(Via InformationWeek. CNET also has an article, which additionally quotes an internet law expert.)

[PS - I realize there is a whole list of blogging to do items for another links post, but alas I must travel to Luxor for a few days now. Back Tuesday.]

8 thoughts on “Google Sky lawsuit — demonstrably frivolous”

  1. Well.. if we want to go that route.. WorldWind had the sky layer before that so he stole the idea from NASA before Google stole it from him… or maybe they skipped him and stole it directly from NASAWW.. so we will have to sue for 50 million then! ;~)

  2. I published my recollection (with emails) on my blog just because I wanted to post a record of how I got in touch with Google. There was nothing confidential in those emails after 1.5 years.

    In all honestly, many many many people had thought about GoogleSky well before my email to Google. I was just the person that got in touch with Google from the Space Telescope Science Institute and suggested the addition of Hubble data to GoogleSky: undeniably the most striking images of the cosmos!

    The idea of a “sky browser” similar to GoogleSky was born well before GoogleSky or WorldWind and should be credited to the late Jim Gray (who developed Terraserver for Microsoft) and Alex Szalay (the mastermind behind the National Virtual Observatory and the Sloan Digital Sky Survey SkyServer). Alex, being an astronomer, immediately realized the potential of “map browsers”. Google made use of the Google Earth canvas to extend it to the sky.

  3. We had discussions between Space Telescope personnel, individuals involved in the Large Synoptic Survey Telescope and various others

    along with Wayne Rosing (see Wikipedia) of

    Google in 2005.

    It was referred to as “Google Sky” then in those discussions and there may be email documentation to demonstrate that. (I am sure the Google personnel involved can use their

    search engines to find their mail referring to

    this idea in their own email archives!)

    Lots of people were working with providing public access to astronomical data through all sorts of interfaces that include AT LEAST World Wind, WWT, the National Virtual Observatory, the Digital Universe, etc. etc. including Google Earth long before 2006.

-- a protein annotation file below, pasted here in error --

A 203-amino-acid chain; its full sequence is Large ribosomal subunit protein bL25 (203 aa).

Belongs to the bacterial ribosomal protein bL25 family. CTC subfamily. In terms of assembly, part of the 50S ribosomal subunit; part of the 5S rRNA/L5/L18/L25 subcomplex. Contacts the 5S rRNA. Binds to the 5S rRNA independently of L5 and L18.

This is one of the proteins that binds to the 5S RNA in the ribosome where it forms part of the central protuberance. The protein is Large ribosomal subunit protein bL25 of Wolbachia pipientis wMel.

4. I love when the kooks come out of the woodwork.

    If anyone thinks the ‘sky’ concept hadn’t been discussed years prior to Google Earth (sorry, Keyhole) — they’re obviously not in professional circles.

    Is this similar to the commonality of class action attorneys attempting to take companies out any opportunity they can (whether in silent partnership with a competitor or for more personal gains)? Seems to be more common these days.

    I’d love to see people get counter-sued when they bring these kinds of cases. That’ll put an end to it real quick.

  5. All I wanted to comment on was the fact that I initiated contact from the Hubble Space Telescope to Google. While others were talking I got in touch with Google. That’s it. I am not the father of this idea, just someone that got the ball rolling.

    Undeniably, GoogleSky is what is it today because of Hubble’s stunning images, so I think I have reason to be a little proud.

    Finally, all emails posted on my blog were not confidential.

  6. Apparently Michael Jones of Google claims he discussed Google Sky with astro-folks in Hawaii in

    2005, but us astro-folks have not verified that

    yet or know what context…

    Nice counter move though.

  7. ok so here is something that everyone needs to know.

    I worked for google at the time that Jon “the tool” Cobb worked there. He like all other employees/contractor signed an NDA and an Intellectual Properties form before beginning working for google.

    The Intellctual Properties form states that while under the employment of google – any ideas, patents, or inventions created while employed at google would be google property unless the proper procedures are followed to protect the rights of the creator. Jon originally drew his idea on a napkin which he obtained from the google kichen.

    The google group he start was originally started on an internal developer group.

    Jon has no case whatsoever and will end up broke, homeless, and on the street before it is all over with.